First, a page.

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Make the Road: Developing a Membership Model that Builds the Power of Immigrant and Working Class Communities

+Acumen, Open Society Justice Initiative,

Make the Road is the largest nonunion immigrant membership organization in New York, in the United States. This case study explores Make the Road’s experiments with innovative financing. To support this work, the team at Make the Road has developed a robust and diversified funding model. In 2019, the vast majority of the organization’s overall…

LAWPADI: Experimenting with Business Models to Provide Legal Services to Nigerians at Scale

+Acumen, Open Society Justice Initiative,

This case study explores the efforts of Tunde Ibidapo-Obe, founder Lawpadi, to develop a business model to fund an online platform for legal services in Nigeria. Initially, Tunde imagined Lawpadi could have a vetted panel of lawyers that they could refer customers to and charge a commission fee in exchange. When it became clear that…

Centre for Community Justice and Development: Using Innovative Financing to Sustain Legal Empowerment Work in South Africa

+Acumen, Open Society Justice Initiative,

This case study follows the story of Winnie Martens, founding director of the Centre for Community Justice (CCJD) in South Africa, as she shaped the organization into a nonprofit social enterprise focused on the intertwined mission of “justice” and “development” for local communities surrounding The University of KwaZulu-Natal. Today, the organization supports a network of…

Justice Policy Series, Part 1: Access to Justice

Open Government Partnership, Joseph Foti, Jessica Hickle, Maha Jweied,

The Open Government Partnership (OGP) provides an opportunity for government and civil society reformers to make government more transparent, participatory, and accountable. Working together, government and civil society co-create two-year action plans with concrete commitments across a broad range of issues that are then monitored by OGP’s Independent Reporting Mechanism (IRM). Until recently, access to…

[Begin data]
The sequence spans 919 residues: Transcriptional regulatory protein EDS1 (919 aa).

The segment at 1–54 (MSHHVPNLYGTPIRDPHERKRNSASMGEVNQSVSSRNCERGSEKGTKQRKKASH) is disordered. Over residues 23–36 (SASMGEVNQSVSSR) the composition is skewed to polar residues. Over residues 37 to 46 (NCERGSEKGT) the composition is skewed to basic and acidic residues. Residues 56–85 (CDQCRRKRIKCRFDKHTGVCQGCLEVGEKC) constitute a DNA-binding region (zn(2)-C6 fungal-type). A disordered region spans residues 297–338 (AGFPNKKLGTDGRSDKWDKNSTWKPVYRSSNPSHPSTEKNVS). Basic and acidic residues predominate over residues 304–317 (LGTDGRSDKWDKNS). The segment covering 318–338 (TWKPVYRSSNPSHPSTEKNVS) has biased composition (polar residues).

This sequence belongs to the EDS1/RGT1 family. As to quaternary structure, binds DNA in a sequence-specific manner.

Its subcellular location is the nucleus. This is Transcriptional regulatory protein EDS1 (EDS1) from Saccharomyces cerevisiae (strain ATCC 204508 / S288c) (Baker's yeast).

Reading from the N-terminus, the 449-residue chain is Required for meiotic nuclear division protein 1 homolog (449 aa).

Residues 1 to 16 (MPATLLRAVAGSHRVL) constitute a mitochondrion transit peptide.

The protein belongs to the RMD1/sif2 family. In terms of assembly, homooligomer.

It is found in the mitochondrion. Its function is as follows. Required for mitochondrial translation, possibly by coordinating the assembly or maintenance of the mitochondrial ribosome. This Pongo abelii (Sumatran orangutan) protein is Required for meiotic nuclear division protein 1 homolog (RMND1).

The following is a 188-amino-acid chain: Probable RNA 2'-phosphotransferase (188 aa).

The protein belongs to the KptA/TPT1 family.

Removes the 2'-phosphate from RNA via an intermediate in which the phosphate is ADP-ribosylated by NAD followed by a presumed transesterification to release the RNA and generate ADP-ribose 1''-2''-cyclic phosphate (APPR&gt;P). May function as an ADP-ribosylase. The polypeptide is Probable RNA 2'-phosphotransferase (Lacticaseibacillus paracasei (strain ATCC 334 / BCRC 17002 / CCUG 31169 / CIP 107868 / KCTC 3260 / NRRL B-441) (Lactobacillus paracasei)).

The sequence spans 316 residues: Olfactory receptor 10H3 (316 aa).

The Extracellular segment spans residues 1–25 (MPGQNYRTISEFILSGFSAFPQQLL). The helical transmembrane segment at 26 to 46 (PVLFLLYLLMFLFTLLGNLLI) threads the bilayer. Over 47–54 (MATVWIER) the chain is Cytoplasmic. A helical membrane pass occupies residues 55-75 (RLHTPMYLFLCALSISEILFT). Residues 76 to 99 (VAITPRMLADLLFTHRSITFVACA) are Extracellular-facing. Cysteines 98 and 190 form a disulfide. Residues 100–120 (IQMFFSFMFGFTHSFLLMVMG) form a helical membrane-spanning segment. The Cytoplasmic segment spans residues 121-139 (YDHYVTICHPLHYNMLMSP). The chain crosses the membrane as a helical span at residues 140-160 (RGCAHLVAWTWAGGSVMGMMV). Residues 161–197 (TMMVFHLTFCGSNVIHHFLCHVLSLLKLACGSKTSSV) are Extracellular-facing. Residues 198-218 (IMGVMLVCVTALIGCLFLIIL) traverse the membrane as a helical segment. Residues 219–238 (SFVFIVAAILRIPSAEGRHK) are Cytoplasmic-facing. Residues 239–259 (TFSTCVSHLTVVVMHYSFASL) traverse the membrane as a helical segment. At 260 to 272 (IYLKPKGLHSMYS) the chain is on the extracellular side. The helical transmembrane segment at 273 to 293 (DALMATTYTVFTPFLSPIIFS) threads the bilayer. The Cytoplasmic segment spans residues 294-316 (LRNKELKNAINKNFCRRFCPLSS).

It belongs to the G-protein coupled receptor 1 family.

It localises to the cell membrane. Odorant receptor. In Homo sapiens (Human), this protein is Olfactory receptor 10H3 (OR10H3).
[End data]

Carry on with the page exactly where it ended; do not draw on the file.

Using Legal Empowerment for Labour Rights in India

Rina Agarwala,

This resource comes from the Journal of Development Studies, 2019 Vol. 55, No. 3, 401–419. This paper brings labour back into the literature on legal empowerment against poverty. Employing a historical lens, I outline three waves of legal movements. Each wave is distinguished by its timing, the state-level target, and the actors involved. In all…

Can Business Rights Alleviate Group-Based Inequality in Sub-Saharan Africa? Understanding the Limits to Reform

Scott D. Taylor,

This resource is from The Journal of Development Studies 2019, Vol. 55, No. 3, 420 – 436. Africa’s indigenous minorities face unique constraints, particularly in terms of engaging in even the most basic business activities. They typically lack business rights, but, even where such rights have been extended, they have had scant impact on group…

Diagnóstico sobre acceso a la justicia laboral por parte de trabajadores y trabajadoras migrantes en Costa Rica

Organización Internacional del Trabajo (OIT),